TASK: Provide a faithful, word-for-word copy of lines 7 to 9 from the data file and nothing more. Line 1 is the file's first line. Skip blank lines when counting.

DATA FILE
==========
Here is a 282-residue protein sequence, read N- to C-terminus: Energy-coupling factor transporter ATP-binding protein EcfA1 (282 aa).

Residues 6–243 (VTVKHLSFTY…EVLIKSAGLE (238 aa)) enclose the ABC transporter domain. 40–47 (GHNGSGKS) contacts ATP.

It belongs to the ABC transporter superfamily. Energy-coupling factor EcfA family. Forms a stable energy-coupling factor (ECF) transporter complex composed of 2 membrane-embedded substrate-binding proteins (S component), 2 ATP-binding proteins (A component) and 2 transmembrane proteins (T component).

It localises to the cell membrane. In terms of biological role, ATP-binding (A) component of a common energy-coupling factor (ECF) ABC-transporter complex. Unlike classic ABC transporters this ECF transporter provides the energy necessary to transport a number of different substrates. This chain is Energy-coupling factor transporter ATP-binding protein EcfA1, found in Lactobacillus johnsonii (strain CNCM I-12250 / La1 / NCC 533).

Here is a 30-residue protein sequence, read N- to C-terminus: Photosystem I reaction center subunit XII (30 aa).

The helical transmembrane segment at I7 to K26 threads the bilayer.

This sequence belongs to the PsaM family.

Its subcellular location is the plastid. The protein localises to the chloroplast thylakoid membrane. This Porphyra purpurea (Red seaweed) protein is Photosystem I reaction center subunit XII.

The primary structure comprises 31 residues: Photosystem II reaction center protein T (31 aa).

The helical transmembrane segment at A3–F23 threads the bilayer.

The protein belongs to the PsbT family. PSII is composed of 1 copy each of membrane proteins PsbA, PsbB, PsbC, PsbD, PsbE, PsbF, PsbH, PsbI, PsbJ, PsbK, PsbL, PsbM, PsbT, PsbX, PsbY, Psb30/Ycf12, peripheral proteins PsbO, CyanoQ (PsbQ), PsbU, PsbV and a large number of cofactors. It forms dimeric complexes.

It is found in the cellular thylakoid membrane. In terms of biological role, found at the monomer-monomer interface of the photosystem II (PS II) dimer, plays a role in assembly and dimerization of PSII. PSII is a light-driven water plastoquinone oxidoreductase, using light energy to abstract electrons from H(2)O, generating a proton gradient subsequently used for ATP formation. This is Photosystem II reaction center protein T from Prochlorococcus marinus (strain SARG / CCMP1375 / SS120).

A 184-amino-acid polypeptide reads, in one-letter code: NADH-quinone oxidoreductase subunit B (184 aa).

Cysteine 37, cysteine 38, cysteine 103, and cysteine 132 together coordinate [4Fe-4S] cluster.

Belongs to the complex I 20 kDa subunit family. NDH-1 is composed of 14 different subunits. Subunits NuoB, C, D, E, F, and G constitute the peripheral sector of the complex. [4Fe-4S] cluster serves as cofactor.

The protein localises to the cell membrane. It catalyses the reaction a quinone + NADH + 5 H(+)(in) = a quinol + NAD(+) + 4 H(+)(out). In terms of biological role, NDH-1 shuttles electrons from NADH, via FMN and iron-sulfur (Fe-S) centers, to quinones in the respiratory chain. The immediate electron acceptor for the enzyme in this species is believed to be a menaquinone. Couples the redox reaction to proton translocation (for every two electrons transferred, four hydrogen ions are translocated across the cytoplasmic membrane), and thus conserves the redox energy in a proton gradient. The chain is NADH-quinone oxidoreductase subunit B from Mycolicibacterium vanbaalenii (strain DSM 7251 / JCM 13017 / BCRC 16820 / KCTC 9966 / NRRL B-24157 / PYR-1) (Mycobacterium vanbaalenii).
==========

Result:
This sequence belongs to the PsaM family.

Its subcellular location is the plastid. The protein localises to the chloroplast thylakoid membrane. This Porphyra purpurea (Red seaweed) protein is Photosystem I reaction center subunit XII.

The primary structure comprises 31 residues: Photosystem II reaction center protein T (31 aa).